High Failure Rate with the GAP II Ring and Impacted Allograft Bone in Severe Acetabular Defects
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Reconstruction rings and bone allografts have been proposed to manage severe acetabular bone loss. However, a high early failure rate of the Graft Augmentation Prosthesis (GAP) II reinforcement ring (Stryker Orthopaedics, Mahwah, NJ, USA) has been reported in one small series.
We therefore determined (1) the survival of this device in combination with impacted morselized allograft bone in patients with severe defects and (2) the complication rate.
We retrospectively reviewed 24 patients (21 aseptic and three septic) with severe acetabular bone loss (10 hips with Type III defects and 14 with Type IV defects according to the American Academy of Orthopaedic Surgeons classification). We determined function and numbers of failures. The minimum followup was 24 months (mean, 34 months; range, 24–72 months).
At latest followup, the reconstruction had failed in nine of the 24 patients: six with aseptic loosening, three with infection. The average postoperative Merle d’Aubigné-Postel score of the patients whose reconstructions had not failed was 16.6 points; at latest followup, these patients had radiographic evidence of incorporation and consolidation of bone allografts. Seven of the nine patients whose reconstructions had failed underwent reoperation. Fatigue fracture of the ring at the plate-cup union occurred in five patients at an average of 45 months postoperatively. All patients with failed reconstructions who underwent reoperation were treated with Trabecular Metal™ (Zimmer Inc, Warsaw, IN, USA) cups and were functioning well at latest followup.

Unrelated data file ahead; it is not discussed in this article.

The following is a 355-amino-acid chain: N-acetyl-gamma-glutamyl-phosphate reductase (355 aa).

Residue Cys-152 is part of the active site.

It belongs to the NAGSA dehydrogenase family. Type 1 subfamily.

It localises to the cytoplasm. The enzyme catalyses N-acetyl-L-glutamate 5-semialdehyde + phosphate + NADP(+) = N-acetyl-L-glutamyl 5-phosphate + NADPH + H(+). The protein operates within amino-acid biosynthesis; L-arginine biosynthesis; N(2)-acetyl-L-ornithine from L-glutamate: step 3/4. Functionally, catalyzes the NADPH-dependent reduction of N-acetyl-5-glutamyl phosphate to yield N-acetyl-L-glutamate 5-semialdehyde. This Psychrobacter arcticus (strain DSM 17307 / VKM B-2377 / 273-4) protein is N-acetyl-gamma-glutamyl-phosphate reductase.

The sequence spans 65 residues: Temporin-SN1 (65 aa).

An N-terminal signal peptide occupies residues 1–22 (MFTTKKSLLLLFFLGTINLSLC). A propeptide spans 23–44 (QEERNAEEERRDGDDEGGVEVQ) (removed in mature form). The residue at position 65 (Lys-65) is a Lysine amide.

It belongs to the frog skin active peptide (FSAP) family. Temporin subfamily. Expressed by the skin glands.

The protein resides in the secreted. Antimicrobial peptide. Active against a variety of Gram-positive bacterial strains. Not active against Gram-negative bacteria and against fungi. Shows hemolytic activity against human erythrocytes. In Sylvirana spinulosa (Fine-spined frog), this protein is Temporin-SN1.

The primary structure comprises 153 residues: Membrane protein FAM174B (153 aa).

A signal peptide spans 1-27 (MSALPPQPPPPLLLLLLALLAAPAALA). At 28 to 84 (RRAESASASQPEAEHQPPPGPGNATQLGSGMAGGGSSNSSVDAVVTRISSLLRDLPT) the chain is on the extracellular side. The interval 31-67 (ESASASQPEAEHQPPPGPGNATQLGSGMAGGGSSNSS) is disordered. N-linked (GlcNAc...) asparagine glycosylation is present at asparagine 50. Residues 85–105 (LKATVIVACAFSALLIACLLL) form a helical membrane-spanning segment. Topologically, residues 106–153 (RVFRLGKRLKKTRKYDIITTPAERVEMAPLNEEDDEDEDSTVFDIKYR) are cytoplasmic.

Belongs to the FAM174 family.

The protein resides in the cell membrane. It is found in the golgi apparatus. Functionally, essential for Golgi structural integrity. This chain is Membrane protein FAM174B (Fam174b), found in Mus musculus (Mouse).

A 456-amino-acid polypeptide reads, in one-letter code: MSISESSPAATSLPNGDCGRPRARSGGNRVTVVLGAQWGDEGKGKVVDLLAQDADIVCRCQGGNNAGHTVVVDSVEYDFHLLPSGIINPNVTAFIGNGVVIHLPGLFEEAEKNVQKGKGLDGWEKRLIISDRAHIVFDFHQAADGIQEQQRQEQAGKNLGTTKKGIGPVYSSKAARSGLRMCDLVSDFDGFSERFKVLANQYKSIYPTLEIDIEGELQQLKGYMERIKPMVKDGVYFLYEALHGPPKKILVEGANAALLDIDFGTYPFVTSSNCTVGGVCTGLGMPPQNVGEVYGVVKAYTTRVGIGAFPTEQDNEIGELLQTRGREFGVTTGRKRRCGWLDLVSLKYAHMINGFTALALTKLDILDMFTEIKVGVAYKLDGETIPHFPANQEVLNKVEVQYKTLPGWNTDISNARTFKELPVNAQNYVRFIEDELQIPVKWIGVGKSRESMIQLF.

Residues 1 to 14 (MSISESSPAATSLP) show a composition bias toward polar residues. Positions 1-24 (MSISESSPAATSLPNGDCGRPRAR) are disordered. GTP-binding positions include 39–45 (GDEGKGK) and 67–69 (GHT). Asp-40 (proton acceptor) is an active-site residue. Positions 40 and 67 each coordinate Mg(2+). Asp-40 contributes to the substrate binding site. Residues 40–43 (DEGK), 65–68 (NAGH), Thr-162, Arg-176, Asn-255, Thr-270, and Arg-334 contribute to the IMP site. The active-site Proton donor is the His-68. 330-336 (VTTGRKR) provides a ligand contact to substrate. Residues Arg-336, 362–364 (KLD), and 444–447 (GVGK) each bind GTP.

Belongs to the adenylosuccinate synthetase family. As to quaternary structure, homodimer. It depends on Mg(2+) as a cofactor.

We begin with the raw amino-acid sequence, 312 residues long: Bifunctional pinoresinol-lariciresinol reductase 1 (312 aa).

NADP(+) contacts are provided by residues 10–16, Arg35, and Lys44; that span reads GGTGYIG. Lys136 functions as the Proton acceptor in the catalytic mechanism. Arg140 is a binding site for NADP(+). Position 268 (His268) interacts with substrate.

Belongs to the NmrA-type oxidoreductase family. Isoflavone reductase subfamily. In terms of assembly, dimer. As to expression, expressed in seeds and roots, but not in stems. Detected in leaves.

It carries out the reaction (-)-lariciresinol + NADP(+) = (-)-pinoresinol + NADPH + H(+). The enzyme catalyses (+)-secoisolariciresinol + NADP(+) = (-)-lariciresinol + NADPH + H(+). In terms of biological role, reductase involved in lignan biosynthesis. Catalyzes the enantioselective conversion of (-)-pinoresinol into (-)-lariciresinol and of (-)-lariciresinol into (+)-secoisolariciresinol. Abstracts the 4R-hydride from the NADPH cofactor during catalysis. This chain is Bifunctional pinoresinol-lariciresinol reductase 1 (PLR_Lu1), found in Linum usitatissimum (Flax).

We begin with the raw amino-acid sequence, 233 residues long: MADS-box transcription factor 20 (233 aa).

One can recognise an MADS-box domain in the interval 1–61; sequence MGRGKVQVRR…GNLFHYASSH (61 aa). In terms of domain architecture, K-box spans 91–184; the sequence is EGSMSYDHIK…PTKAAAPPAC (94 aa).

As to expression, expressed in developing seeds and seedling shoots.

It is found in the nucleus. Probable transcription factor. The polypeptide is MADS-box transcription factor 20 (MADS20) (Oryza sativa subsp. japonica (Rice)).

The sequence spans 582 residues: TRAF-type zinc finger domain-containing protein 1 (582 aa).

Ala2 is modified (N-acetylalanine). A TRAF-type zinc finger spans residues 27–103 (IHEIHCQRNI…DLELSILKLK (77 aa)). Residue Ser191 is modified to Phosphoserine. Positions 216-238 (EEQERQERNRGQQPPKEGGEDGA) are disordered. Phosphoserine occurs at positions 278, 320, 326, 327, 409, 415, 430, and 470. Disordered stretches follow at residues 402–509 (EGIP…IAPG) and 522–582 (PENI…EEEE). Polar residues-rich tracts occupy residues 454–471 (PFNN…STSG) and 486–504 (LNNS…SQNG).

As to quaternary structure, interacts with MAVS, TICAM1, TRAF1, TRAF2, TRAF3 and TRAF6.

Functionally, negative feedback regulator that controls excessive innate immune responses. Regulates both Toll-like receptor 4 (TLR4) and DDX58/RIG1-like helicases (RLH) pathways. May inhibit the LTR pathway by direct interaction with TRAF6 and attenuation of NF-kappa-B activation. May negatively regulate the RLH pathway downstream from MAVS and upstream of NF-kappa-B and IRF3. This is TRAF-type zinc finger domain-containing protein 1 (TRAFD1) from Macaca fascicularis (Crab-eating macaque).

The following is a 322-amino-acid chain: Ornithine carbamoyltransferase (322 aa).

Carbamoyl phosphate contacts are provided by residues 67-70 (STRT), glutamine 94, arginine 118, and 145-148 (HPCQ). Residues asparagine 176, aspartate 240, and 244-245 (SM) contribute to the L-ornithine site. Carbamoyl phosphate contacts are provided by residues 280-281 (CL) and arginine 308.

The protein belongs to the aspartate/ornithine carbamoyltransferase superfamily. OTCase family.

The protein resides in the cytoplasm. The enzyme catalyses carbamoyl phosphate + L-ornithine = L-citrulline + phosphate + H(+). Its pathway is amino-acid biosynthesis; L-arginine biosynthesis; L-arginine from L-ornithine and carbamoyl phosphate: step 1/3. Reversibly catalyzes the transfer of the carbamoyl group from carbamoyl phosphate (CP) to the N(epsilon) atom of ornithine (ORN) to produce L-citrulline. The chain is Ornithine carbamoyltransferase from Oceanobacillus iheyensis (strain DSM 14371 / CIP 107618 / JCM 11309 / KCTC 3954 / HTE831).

We observed a high rate (37%) of early catastrophic failures of the GAP II reconstruction ring, particularly in patients with Type IV defects. Due to this high failure rate, we have abandoned its use.
Level of Evidence
Level IV, therapeutic study. See the Instructions for Authors for a complete description of levels of evidence.